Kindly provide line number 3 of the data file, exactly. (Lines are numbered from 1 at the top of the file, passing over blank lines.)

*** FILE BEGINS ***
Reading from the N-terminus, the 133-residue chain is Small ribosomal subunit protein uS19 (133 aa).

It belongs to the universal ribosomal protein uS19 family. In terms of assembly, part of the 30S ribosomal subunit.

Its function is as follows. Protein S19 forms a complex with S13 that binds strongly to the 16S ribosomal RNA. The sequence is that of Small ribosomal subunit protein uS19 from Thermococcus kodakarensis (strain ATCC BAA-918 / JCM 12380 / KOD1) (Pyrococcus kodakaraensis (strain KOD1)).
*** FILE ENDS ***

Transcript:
Its function is as follows. Protein S19 forms a complex with S13 that binds strongly to the 16S ribosomal RNA. The sequence is that of Small ribosomal subunit protein uS19 from Thermococcus kodakarensis (strain ATCC BAA-918 / JCM 12380 / KOD1) (Pyrococcus kodakaraensis (strain KOD1)).